Court upholds findings of ‘fruitbatgate’ investigation

The Irish High Court has ruled that the findings of an investigation by University College Cork into the academic at the centre of the “fruitbatgate” affair should stand.

December 3, 2010

Dylan Evans was accused of sexual harassment after showing a female colleague a research paper on oral sex among fruit bats. The paper, “Fellatio by fruit bats prolongs copulation time”, appeared in the journal PLoS ONE.

An investigation by Cork concluded that the lecturer in behavioural science was guilty of sexual harassment under the university’s “dignity of respect” and “right to dignity” policies. After a judicial review of the case, the High Court this week ruled that both the investigation and its conclusions stood and should not be revisited.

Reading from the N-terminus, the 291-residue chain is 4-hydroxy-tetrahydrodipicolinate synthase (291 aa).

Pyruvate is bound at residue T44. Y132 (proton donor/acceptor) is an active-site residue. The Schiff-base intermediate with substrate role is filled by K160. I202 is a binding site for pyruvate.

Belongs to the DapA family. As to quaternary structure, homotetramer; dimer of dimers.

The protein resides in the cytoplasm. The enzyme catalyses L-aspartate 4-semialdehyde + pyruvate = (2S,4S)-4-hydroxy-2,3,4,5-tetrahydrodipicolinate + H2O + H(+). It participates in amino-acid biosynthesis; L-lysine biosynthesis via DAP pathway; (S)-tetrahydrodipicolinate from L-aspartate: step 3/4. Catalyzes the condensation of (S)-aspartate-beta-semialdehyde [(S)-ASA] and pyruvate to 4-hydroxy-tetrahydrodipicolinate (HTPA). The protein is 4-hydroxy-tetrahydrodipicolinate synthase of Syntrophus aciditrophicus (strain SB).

However, the court also found that the sanction imposed on Dr Evans – although consistent with the university’s policies – was disproportionate. The sanctions, which included a two-year period of monitoring and counselling, were quashed by the court.

Despite this ruling, Dr Evans is likely to face further action after the court lifted a stay on disciplinary proceedings initiated by the university following an alleged breach of confidentiality that resulted in details of the case being leaked to the press.

Costs were awarded to Dr Evans, and both he and the university were given 21 days to appeal the outcome of the case.

A statement issued by Dr Evans’ lawyer says the lecturer is “very satisfied with the outcome of the judicial review proceedings”.

“It is unfortunate that he was placed in a position where he had to take these proceedings, however, his decision to do so has been fully justified by yesterday’s judgment supported by the award of his legal costs,” the statement says.

Last month, Dr Evans was awarded the President’s Award for Research on Innovative Forms of Teaching by Cork despite his ongoing battle with the university.

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